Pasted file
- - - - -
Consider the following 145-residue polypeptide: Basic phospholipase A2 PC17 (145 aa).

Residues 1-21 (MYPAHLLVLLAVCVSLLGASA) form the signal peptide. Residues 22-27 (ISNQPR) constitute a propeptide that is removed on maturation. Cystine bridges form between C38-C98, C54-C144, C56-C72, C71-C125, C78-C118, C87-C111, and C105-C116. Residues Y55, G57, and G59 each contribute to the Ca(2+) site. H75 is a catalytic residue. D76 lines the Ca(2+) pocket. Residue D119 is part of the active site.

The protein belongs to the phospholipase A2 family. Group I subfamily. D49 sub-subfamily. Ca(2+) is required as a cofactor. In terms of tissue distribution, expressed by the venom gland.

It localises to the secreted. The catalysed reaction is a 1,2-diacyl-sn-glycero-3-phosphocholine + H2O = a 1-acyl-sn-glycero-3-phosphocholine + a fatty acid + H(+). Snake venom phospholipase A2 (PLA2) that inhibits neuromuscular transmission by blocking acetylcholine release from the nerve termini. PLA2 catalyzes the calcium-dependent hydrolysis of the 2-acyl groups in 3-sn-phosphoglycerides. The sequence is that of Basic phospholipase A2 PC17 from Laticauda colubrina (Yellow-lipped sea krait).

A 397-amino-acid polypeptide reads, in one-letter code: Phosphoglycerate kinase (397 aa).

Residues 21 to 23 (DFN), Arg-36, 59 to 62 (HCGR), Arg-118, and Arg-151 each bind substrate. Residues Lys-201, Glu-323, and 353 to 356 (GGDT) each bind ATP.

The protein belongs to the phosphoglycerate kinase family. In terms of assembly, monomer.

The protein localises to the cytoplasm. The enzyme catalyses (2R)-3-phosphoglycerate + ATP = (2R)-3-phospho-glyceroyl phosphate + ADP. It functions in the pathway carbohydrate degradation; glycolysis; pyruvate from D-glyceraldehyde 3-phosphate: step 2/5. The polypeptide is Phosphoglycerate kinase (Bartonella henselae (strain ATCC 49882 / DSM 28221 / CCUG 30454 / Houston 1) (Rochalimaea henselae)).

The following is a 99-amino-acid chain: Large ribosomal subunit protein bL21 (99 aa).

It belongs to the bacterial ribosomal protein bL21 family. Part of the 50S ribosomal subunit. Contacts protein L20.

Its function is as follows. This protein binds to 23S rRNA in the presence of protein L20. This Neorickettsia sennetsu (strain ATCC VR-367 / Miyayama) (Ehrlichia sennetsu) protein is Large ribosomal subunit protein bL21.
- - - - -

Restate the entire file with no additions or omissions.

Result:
Consider the following 145-residue polypeptide: Basic phospholipase A2 PC17 (145 aa).

Residues 1-21 (MYPAHLLVLLAVCVSLLGASA) form the signal peptide. Residues 22-27 (ISNQPR) constitute a propeptide that is removed on maturation. Cystine bridges form between C38-C98, C54-C144, C56-C72, C71-C125, C78-C118, C87-C111, and C105-C116. Residues Y55, G57, and G59 each contribute to the Ca(2+) site. H75 is a catalytic residue. D76 lines the Ca(2+) pocket. Residue D119 is part of the active site.

The protein belongs to the phospholipase A2 family. Group I subfamily. D49 sub-subfamily. Ca(2+) is required as a cofactor. In terms of tissue distribution, expressed by the venom gland.

It localises to the secreted. The catalysed reaction is a 1,2-diacyl-sn-glycero-3-phosphocholine + H2O = a 1-acyl-sn-glycero-3-phosphocholine + a fatty acid + H(+). Snake venom phospholipase A2 (PLA2) that inhibits neuromuscular transmission by blocking acetylcholine release from the nerve termini. PLA2 catalyzes the calcium-dependent hydrolysis of the 2-acyl groups in 3-sn-phosphoglycerides. The sequence is that of Basic phospholipase A2 PC17 from Laticauda colubrina (Yellow-lipped sea krait).

A 397-amino-acid polypeptide reads, in one-letter code: Phosphoglycerate kinase (397 aa).

Residues 21 to 23 (DFN), Arg-36, 59 to 62 (HCGR), Arg-118, and Arg-151 each bind substrate. Residues Lys-201, Glu-323, and 353 to 356 (GGDT) each bind ATP.

The protein belongs to the phosphoglycerate kinase family. In terms of assembly, monomer.

The protein localises to the cytoplasm. The enzyme catalyses (2R)-3-phosphoglycerate + ATP = (2R)-3-phospho-glyceroyl phosphate + ADP. It functions in the pathway carbohydrate degradation; glycolysis; pyruvate from D-glyceraldehyde 3-phosphate: step 2/5. The polypeptide is Phosphoglycerate kinase (Bartonella henselae (strain ATCC 49882 / DSM 28221 / CCUG 30454 / Houston 1) (Rochalimaea henselae)).

The following is a 99-amino-acid chain: Large ribosomal subunit protein bL21 (99 aa).

It belongs to the bacterial ribosomal protein bL21 family. Part of the 50S ribosomal subunit. Contacts protein L20.

Its function is as follows. This protein binds to 23S rRNA in the presence of protein L20. This Neorickettsia sennetsu (strain ATCC VR-367 / Miyayama) (Ehrlichia sennetsu) protein is Large ribosomal subunit protein bL21.